Canadian Association of Gastroenterology Clinical Practice Guidelines: The use of tumour necrosis factor-alpha antagonist therapy in Crohn\'s disease, Pulsus Group Inc
CANADIAN JOURNAL OF GASTROENTEROLOGY & HEPATOLOGY
The Canadian Association of Gastroenterology (CAG) Canadian Association for the Study of the Liver (CASL)

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Special Article March 2009, Volume 23 Issue 3: 185-202
 

Canadian Association of Gastroenterology Clinical Practice Guidelines: The use of tumour necrosis factor-alpha antagonist therapy in Crohn's disease

DC Sadowski | CN Bernstein | A Bitton | K Croitoru | RN Fedorak | A Griffiths | and the CAG Crohn's Consensus Group

BACKGROUND: Guidelines regarding the use of infliximab in Crohn's disease were previously published by the Canadian Association of Gastroenterology in 2004. However, recent clinical findings and drug developments warrant a review and update of these guidelines.
OBJECTIVE: To review and update Canadian guidelines regarding the use of tumour necrosis factor-alpha antibody therapy in both luminal and fistulizing Crohn's disease.
METHODS: A consensus group of 25 voting participants developed a series of recommendation statements that addressed pertinent clinical questions and gaps in existing knowledge. An iterative voting and feedback process was used in advance of the consensus meeting in conjunction with a systematic literature review to refine the voting statements. These statements were brought to a formal consensus meeting held in Montreal, Quebec (March 2008), wherein each statement underwent discussion, reformulation, voting and subsequent revision until group consensus was obtained (at least 80% agreement).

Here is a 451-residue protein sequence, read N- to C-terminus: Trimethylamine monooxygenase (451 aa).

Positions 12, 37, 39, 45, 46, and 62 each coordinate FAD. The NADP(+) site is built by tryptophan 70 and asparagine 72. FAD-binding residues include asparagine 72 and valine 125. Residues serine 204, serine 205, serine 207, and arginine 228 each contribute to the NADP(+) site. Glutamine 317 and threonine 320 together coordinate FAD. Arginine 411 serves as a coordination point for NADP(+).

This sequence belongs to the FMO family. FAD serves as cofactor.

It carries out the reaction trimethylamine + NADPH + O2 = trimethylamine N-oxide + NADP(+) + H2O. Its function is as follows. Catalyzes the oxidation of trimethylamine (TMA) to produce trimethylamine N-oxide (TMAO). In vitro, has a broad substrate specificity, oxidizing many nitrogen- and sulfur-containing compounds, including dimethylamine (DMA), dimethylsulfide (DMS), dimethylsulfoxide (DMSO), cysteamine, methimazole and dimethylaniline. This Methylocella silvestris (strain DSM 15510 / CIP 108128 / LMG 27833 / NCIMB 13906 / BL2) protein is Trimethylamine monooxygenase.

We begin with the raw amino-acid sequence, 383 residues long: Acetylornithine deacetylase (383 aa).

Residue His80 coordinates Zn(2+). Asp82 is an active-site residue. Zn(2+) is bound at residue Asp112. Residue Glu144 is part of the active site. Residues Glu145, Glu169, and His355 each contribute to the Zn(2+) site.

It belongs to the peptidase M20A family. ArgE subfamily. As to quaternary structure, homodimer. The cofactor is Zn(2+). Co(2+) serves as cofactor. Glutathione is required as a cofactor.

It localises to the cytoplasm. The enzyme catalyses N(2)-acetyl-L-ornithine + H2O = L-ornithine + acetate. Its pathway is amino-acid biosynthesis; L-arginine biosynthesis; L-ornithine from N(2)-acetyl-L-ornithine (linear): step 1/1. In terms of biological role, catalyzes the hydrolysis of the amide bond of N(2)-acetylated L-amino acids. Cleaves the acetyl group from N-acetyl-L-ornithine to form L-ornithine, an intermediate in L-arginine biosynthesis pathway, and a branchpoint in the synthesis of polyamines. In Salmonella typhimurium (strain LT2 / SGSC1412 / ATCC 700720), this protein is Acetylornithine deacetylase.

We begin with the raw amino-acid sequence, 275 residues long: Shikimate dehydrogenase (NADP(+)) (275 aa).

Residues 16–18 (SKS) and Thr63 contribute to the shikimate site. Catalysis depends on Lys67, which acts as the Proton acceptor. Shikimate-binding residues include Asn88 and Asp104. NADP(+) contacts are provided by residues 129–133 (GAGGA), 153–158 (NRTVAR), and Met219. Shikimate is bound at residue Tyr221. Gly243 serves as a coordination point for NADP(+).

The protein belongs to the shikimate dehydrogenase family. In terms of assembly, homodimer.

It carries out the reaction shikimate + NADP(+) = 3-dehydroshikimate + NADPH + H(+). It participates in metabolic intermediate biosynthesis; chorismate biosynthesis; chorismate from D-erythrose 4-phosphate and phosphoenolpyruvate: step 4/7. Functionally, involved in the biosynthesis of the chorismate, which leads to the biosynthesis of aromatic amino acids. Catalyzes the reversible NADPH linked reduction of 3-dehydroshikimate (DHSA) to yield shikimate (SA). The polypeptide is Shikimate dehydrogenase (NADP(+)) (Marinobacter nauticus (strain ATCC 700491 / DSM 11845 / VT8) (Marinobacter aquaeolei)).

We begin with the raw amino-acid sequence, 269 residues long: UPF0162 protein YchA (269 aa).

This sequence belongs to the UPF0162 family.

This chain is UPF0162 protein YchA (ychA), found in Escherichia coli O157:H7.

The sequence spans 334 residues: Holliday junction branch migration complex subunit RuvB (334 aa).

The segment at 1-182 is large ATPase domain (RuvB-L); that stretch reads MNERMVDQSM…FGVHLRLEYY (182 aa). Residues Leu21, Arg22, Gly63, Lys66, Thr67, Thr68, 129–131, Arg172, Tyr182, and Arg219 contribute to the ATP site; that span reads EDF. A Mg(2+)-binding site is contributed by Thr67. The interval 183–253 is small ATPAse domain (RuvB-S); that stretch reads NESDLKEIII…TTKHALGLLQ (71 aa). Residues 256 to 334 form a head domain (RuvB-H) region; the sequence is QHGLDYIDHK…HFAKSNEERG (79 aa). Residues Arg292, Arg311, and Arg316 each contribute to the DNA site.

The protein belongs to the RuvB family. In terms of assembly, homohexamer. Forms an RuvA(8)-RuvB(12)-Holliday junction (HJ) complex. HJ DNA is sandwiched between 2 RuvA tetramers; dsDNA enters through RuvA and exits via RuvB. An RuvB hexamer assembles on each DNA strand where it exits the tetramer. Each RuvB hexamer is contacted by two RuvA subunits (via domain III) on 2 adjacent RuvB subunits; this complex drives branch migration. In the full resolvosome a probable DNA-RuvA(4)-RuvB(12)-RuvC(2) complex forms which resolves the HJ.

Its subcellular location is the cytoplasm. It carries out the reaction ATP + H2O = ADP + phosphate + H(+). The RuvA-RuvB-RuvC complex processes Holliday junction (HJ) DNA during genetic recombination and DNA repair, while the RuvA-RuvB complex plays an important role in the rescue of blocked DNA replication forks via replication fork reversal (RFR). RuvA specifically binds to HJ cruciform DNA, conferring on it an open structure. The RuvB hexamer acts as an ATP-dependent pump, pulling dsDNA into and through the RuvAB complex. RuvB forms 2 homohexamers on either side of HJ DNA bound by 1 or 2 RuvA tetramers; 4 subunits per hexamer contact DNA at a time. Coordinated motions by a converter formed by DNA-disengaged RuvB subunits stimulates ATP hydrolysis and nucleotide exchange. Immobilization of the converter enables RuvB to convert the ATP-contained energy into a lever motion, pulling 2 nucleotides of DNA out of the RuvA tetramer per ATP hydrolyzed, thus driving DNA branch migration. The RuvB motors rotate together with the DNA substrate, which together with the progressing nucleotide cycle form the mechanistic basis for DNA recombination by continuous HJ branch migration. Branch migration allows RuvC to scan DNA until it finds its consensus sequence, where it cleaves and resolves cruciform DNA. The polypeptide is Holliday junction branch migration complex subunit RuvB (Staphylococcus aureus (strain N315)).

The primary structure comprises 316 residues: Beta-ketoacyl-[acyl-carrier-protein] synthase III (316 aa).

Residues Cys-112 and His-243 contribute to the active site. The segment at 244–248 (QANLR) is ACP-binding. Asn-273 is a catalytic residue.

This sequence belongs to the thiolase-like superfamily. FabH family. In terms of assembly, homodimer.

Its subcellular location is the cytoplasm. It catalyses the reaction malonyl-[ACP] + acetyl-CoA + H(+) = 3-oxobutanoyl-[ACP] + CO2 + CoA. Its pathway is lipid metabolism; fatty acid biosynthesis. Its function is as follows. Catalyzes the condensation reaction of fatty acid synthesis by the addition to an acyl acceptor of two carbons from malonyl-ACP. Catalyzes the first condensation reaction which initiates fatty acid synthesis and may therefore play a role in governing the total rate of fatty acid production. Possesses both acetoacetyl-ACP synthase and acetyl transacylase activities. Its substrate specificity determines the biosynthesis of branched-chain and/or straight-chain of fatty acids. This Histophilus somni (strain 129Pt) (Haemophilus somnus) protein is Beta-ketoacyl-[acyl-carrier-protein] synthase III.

OUTCOME: The 47 voting statements addressed three themes: induction therapy, maintenance therapy and safety issues. As a result of the iterative process, 23 statements achieved consensus and were submitted for publication.
CONCLUSION: In the past five years, tumour necrosis factor-alpha antagonist therapy has become a cornerstone in the management of moderate-to-severe Crohn's disease refractory to conventional treatment algorithms. The evidentiary base supporting the use of these drugs in Crohn's disease is substantial and strengthened by results from longterm clinical and molecular studies. However, significant gaps in knowledge exist, particularly with regard to treatment failure. Confidence in the safety of these drugs is increasing, provided that therapy is administered in a clinical setting in which potential complications can be readily recognized and treated.

Adalimumab | Antibodies | Certolizumab | Crohn’s Disease | Infliximab | Monoclonal | Practice Guideline
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